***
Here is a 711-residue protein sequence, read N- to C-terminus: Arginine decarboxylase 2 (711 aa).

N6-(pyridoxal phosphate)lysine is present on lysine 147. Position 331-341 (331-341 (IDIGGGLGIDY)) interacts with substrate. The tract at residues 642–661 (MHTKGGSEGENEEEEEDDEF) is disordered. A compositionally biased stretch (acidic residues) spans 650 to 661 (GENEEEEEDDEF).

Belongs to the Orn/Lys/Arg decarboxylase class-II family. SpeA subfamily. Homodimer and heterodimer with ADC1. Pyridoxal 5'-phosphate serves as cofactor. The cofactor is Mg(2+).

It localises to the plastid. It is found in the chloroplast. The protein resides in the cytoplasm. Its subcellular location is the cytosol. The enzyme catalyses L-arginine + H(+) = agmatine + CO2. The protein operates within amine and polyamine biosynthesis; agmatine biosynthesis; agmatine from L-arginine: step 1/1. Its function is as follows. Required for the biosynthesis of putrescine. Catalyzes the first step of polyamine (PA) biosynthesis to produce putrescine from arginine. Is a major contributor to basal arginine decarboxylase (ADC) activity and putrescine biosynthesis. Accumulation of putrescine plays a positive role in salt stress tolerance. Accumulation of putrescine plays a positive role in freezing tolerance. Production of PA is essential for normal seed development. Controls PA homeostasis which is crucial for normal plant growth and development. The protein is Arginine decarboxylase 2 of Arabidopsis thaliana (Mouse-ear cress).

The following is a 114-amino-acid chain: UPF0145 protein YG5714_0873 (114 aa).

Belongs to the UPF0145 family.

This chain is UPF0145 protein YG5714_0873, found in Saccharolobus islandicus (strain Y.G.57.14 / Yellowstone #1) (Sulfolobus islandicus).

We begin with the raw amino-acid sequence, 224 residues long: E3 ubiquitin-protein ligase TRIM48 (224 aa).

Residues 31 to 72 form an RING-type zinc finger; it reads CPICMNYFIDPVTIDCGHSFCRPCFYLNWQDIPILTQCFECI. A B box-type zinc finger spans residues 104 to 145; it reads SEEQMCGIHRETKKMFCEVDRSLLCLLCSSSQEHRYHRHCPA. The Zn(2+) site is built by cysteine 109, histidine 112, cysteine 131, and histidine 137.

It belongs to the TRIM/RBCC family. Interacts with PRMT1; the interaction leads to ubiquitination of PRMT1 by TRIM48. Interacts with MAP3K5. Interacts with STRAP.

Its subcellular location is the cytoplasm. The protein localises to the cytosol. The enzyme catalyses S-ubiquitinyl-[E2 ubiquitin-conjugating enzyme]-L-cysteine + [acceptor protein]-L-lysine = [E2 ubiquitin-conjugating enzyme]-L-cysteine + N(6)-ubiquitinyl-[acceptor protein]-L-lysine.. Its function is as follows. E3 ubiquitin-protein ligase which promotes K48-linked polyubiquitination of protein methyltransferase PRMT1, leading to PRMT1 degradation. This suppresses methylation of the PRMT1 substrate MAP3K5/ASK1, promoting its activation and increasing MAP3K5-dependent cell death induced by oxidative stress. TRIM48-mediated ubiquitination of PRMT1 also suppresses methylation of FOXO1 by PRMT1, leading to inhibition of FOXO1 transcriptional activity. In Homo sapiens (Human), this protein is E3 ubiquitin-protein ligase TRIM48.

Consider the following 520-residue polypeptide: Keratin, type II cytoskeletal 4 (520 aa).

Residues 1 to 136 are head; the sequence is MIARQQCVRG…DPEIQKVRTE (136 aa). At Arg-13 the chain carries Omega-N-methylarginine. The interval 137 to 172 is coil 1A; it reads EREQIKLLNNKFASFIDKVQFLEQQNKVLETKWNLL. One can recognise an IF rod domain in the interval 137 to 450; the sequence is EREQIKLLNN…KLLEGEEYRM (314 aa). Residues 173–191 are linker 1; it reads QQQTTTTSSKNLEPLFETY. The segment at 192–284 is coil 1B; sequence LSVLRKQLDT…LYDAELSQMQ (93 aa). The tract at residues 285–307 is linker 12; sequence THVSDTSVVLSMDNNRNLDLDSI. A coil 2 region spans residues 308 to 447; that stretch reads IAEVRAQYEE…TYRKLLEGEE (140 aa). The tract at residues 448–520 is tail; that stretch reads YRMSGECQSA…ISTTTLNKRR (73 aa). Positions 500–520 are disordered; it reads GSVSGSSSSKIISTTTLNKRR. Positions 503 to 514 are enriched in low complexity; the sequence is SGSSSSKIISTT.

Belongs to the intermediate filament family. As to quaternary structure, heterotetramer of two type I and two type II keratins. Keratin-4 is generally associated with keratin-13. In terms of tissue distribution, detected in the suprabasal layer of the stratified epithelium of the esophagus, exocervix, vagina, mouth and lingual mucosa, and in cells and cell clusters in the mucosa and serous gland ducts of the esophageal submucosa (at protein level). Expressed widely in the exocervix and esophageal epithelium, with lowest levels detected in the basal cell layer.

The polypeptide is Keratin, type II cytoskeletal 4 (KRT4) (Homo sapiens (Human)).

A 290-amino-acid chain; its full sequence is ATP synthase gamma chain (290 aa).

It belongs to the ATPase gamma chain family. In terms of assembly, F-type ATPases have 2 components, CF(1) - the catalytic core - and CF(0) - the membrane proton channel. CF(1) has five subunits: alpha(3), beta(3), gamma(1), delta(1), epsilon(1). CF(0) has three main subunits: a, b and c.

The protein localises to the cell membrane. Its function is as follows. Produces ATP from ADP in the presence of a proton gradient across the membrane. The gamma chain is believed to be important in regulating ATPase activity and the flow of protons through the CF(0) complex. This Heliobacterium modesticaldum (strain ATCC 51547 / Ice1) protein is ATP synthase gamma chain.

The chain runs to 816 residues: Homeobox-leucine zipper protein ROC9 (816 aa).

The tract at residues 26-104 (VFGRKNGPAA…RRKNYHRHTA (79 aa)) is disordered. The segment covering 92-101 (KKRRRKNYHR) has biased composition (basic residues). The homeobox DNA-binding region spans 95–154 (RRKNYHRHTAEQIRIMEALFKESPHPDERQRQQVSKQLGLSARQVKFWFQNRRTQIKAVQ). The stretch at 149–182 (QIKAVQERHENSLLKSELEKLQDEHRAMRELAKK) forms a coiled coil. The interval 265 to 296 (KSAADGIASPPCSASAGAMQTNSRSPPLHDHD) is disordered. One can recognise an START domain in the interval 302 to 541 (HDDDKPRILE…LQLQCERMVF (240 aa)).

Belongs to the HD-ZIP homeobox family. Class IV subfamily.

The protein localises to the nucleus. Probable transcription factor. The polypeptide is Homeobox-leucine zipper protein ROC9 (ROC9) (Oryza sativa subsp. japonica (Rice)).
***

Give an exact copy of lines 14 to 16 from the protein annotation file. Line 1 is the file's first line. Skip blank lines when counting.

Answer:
Belongs to the intermediate filament family. As to quaternary structure, heterotetramer of two type I and two type II keratins. Keratin-4 is generally associated with keratin-13. In terms of tissue distribution, detected in the suprabasal layer of the stratified epithelium of the esophagus, exocervix, vagina, mouth and lingual mucosa, and in cells and cell clusters in the mucosa and serous gland ducts of the esophageal submucosa (at protein level). Expressed widely in the exocervix and esophageal epithelium, with lowest levels detected in the basal cell layer.

The polypeptide is Keratin, type II cytoskeletal 4 (KRT4) (Homo sapiens (Human)).

A 290-amino-acid chain; its full sequence is ATP synthase gamma chain (290 aa).